The results of the FRA measurements made using
the swept frequency method are shown in Figure 4.

TF2 ( f )=

-10
10

100

1000

10000

100000

1000000

-20

5. Measurement Results
Mechanical fault
Detecting mechanical damage to transformer windings
is one of the main interests of FRA. Mechanical
deformation was simulated by adding additional interturn separators to the HV tap winding, which was the
only accessible winding.

Amplitude (dB)

-30
Baseline
6mm Disp.
14mm Disp.
46mm Disp.

-40
-50
-60
-70
-80
Frequency (Hz)

Figure 4: Amplitude with simulated mechanical fault (SFM).


(Note logarithmic frequency scale from 10Hz to 1MHz).

Tenbohlen, S. & Ryder, S.A.

These tests are rather unrealistic and do not call


into question the ability of FRA to detect mechanical
faults in general.
Electrical fault
A short-circuit was simulated by connecting two
adjacent turns in the tap winding.
The results of FRA measurement using the
impulse response method are shown in Figures 5 and
6.
There is no significant difference visible in Figures
5 and 6 between the results with and without a shortcircuit. The small differences which are visible are
owing to natural variation.

1000

10000

100000

-50

-60
Baseline
Tap s/c

-70

-80

-90

-100
Frequency (Hz)

Figure 7: Amplitude with simulated mechanical fault (SFM).


(Note logarithmic frequency scale from 100Hz to 1MHz).

The results of the FRA measurements made using


the swept frequency method are shown in Figure 7.
There are significant differences between the FRA
results with and without the short-circuit from about
100Hz to about 20kHz. The resonant frequencies are
shifted and there is a large increase in the amplitude.
The resolution in the frequency domain of the low
voltage impulse method measurements is limited to
2.44kHz. This results in only a very small number of
data points in the frequency range affected by this
fault, which it impossible to diagnose.

6. Direct Comparison of Results from the


Two Methods
The modulus of the impedance can be deduced from
the results of FRA measurements using each of the
two methods. For the swept frequency method it is
given by:

3.5
3
2.5
|TF1| (1000/)

-40
100

Amplitude (dB)

There are no significant changes in the SFM


results either. The non-diagnosis of the fault can be
explained partly by the fact the fault was simulated on
the tap winding, which links less flux than the main
windings, and partly by the fact that only winding
displacement, and not winding damage was simulated.
It should also be pointed out that the largest
displacement simulated was only about 3% of the
window height. The smallest displacement of a main
winding which can normally be detected by FRA,
using either LVI or SFM, is about 2% of the window
height [1]. It is therefore not surprising that displacing
half the tap winding through 3% of the window height
should be difficult to detect.

Baseline
Tap s/c

1.5
1
0.5
0
0

250000

500000

750000

1000000

1250000

1500000

Z T = Z S 10 k 20 1
(5)
Similarly for the LVI method it is given by:
Z T = 1 TF1
(6)
The results of FRA measurements no fault
simulated using the two methods are shown in Figures
8 and 9.

Frequency (Hz)

Figure 5: |TF1| with simulated electrical fault (LVI). (Note


linear frequency scale from 0Hz to 1.5MHz).

500000
450000
400000

0.4
Impedance ()

350000

0.35
0.3

|TF2|

0.25
Baseline
Tap s/c

0.2
0.15

300000
SFM
LVI

250000
200000
150000
100000
50000

0.1

0
10

0.05

100

1000

10000

100000

1000000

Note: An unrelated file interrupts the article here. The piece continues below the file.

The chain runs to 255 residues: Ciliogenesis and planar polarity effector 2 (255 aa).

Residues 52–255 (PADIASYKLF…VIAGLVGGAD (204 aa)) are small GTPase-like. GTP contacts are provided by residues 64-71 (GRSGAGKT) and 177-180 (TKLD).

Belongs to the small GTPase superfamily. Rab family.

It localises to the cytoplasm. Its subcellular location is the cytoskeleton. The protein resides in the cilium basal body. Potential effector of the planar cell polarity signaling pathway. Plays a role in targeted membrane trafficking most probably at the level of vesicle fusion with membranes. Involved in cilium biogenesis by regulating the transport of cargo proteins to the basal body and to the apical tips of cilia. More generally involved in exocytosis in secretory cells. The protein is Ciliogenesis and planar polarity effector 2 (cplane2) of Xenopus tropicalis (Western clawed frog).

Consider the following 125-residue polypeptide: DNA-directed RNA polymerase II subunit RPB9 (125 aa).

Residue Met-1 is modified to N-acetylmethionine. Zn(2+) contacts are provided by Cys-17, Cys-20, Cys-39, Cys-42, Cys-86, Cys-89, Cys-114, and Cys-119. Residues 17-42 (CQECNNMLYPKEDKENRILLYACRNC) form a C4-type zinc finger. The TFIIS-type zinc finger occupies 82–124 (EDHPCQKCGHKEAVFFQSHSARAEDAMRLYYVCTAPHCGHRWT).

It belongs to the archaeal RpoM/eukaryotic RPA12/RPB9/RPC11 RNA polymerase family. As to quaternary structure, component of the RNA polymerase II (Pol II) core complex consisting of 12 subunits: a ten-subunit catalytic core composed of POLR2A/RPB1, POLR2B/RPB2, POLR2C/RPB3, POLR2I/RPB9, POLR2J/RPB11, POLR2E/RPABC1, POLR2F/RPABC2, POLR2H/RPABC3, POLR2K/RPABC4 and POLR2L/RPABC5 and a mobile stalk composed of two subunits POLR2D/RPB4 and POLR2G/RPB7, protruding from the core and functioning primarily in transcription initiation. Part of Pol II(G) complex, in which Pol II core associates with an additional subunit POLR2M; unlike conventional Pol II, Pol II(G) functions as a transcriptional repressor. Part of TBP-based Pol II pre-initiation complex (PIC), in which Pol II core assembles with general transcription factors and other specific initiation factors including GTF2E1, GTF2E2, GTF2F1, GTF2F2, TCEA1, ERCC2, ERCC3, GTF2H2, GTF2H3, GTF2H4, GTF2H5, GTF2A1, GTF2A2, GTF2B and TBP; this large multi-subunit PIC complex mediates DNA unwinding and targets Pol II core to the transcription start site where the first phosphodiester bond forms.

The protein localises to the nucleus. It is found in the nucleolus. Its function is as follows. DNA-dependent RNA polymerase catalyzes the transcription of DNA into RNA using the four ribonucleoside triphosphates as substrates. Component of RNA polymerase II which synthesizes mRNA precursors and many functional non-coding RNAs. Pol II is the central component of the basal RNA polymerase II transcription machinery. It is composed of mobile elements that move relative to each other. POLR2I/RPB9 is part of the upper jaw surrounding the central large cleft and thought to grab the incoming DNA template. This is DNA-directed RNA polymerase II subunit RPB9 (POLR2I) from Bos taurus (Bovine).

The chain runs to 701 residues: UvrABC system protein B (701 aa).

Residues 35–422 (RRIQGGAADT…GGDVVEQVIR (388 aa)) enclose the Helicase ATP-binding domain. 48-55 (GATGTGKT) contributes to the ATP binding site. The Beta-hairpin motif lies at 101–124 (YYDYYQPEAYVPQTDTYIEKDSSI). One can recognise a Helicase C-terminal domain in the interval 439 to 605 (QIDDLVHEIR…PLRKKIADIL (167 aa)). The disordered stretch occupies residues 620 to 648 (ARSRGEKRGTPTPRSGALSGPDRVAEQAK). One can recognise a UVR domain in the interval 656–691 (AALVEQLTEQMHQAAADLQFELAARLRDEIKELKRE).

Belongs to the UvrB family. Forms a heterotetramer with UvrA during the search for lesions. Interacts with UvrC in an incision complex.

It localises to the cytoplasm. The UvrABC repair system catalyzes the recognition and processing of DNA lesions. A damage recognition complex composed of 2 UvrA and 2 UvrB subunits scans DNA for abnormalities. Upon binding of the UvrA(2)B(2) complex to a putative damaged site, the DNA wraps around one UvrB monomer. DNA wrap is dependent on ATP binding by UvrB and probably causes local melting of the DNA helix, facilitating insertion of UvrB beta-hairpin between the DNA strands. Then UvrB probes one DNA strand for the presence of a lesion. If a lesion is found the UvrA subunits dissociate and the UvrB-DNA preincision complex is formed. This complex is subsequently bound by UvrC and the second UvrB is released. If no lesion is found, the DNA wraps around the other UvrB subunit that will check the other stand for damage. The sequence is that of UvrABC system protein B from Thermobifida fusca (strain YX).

Frequency (Hz)

0
0

250000

500000

750000

1000000

1250000

1500000

Frequency (Hz)

Figure 8: Impedance as measured using SFM and LVI.


(Note logarithmic frequency scale from 10Hz to 1MHz).

Figure 6: |TF2| with simulated electrical fault (LVI). (Note


linear frequency scale from 0Hz to 1.5MHz).

Making frequency response analysis measurements

500000
450000
400000

Impedance ()

350000
300000
SFM
LVI

250000
200000
150000
100000
50000
0
0

25000

50000

75000

100000

125000

150000

Frequency (Hz)

Figure 10: Impedance as measured using SFM and LVI.


(Note linear frequency scale from 0Hz to 150kHz).

There are some differences in the results. These


are caused both by the limitations of the test methods
and the calculations used to process the results. The
different resolutions of the frequency domain do not
allow comparisons for frequencies lower than 10 kHz.
For frequencies higher than 10 kHz results from the
LVI method are not similar but comparable with the
results of the swept frequency method. This is
encouraging for both methods.

7. Conclusions
The low voltage impulse method (LVI) has the
following main disadvantages:
The frequency resolution is fixed, and at low
frequencies is poor. This makes it difficult to
detect electrical faults.
It is difficult to filter out broadband noise.
The amount of power injected into the test object
is different at different frequencies. This leads to
differences in precision across the frequency
range.
Several pieces of measuring equipment are
required (function generator, digital oscilloscope,
Rogowski coil).

The LVI method has the following main advantages:


+ Several transfer functions can be measured
simultaneously.
+ The time taken to make each measurement is
typically about a minute.
The swept frequency method (SFM) has the following
main disadvantages:
Only one measurement can be made at a time.
Simultaneous determination of more than one
transfer function is not possible.
The time taken to make each measurement is
typically several minutes.
The swept frequency method (SFM) has the following
main advantages:
+ High signal to noise ratio. This comes from using
the filtering function of the network analyser to
remove broadband noise.
+ A very wide range of frequencies can be scanned.
+ It is possible to use a finer frequency resolution at
low frequencies. Alternatively, the frequency
resolution can be adapted to the frequency band
being measured.
+ Only one piece of measuring equipment is
required.
Both methods are sensitive to the test set-up,
particularly the quality of the earthing.
The
impedance curves determined by both methods are
similar but reveal differences due to measurement setup and calculation algorithms.

8. Acknowledgement
The authors gratefully acknowledge the contributions
of Jochen Christian (University of Stuttgart) and
Marina Pristchepa (Electricit de France).

9. References
[1]

Feser K., J. Christian, C. Neumann, U. Sundermann, T.


Leibfried, A. Kachler and M. Loppacher, The Transfer
Function Method for Detection of Winding Displacements on
Power Transformers after Transport, Short Circuit or 30 Years
of Service. CIGRE paper 12/33-04, 2000.

Tenbohlen, S. & Ryder, S.A.